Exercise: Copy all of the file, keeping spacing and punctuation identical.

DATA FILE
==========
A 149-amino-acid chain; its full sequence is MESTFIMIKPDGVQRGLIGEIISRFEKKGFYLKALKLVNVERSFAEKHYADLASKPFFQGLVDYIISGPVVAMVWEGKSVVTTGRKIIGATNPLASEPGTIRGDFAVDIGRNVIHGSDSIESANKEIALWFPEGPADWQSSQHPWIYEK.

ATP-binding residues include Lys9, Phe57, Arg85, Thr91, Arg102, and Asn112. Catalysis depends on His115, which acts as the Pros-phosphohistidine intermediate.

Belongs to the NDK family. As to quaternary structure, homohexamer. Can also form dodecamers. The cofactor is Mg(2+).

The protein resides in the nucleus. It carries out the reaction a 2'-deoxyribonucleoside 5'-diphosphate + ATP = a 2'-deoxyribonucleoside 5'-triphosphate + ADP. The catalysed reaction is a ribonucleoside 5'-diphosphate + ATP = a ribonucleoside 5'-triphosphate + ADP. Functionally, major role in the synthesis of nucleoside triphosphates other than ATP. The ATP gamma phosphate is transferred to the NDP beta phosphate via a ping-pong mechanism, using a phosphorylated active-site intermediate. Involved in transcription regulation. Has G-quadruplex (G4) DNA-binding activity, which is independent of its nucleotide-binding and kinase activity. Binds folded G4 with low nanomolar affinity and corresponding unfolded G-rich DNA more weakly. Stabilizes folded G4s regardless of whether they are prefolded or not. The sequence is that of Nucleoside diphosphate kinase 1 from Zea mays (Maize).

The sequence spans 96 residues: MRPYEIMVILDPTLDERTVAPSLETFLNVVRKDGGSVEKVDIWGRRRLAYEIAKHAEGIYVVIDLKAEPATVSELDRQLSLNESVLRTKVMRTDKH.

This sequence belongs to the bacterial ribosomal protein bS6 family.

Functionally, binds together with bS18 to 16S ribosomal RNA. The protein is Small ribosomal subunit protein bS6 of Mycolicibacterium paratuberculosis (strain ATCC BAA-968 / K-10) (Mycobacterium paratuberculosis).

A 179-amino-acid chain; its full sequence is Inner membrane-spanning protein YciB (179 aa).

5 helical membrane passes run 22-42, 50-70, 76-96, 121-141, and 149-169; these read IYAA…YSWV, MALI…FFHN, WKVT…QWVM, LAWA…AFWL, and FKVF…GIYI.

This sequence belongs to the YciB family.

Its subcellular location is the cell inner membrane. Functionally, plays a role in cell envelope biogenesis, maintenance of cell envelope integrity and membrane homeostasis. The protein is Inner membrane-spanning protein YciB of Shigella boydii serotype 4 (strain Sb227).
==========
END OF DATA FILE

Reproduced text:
A 149-amino-acid chain; its full sequence is MESTFIMIKPDGVQRGLIGEIISRFEKKGFYLKALKLVNVERSFAEKHYADLASKPFFQGLVDYIISGPVVAMVWEGKSVVTTGRKIIGATNPLASEPGTIRGDFAVDIGRNVIHGSDSIESANKEIALWFPEGPADWQSSQHPWIYEK.

ATP-binding residues include Lys9, Phe57, Arg85, Thr91, Arg102, and Asn112. Catalysis depends on His115, which acts as the Pros-phosphohistidine intermediate.

Belongs to the NDK family. As to quaternary structure, homohexamer. Can also form dodecamers. The cofactor is Mg(2+).

The protein resides in the nucleus. It carries out the reaction a 2'-deoxyribonucleoside 5'-diphosphate + ATP = a 2'-deoxyribonucleoside 5'-triphosphate + ADP. The catalysed reaction is a ribonucleoside 5'-diphosphate + ATP = a ribonucleoside 5'-triphosphate + ADP. Functionally, major role in the synthesis of nucleoside triphosphates other than ATP. The ATP gamma phosphate is transferred to the NDP beta phosphate via a ping-pong mechanism, using a phosphorylated active-site intermediate. Involved in transcription regulation. Has G-quadruplex (G4) DNA-binding activity, which is independent of its nucleotide-binding and kinase activity. Binds folded G4 with low nanomolar affinity and corresponding unfolded G-rich DNA more weakly. Stabilizes folded G4s regardless of whether they are prefolded or not. The sequence is that of Nucleoside diphosphate kinase 1 from Zea mays (Maize).

The sequence spans 96 residues: MRPYEIMVILDPTLDERTVAPSLETFLNVVRKDGGSVEKVDIWGRRRLAYEIAKHAEGIYVVIDLKAEPATVSELDRQLSLNESVLRTKVMRTDKH.

This sequence belongs to the bacterial ribosomal protein bS6 family.

Functionally, binds together with bS18 to 16S ribosomal RNA. The protein is Small ribosomal subunit protein bS6 of Mycolicibacterium paratuberculosis (strain ATCC BAA-968 / K-10) (Mycobacterium paratuberculosis).

A 179-amino-acid chain; its full sequence is Inner membrane-spanning protein YciB (179 aa).

5 helical membrane passes run 22-42, 50-70, 76-96, 121-141, and 149-169; these read IYAA…YSWV, MALI…FFHN, WKVT…QWVM, LAWA…AFWL, and FKVF…GIYI.

This sequence belongs to the YciB family.

Its subcellular location is the cell inner membrane. Functionally, plays a role in cell envelope biogenesis, maintenance of cell envelope integrity and membrane homeostasis. The protein is Inner membrane-spanning protein YciB of Shigella boydii serotype 4 (strain Sb227).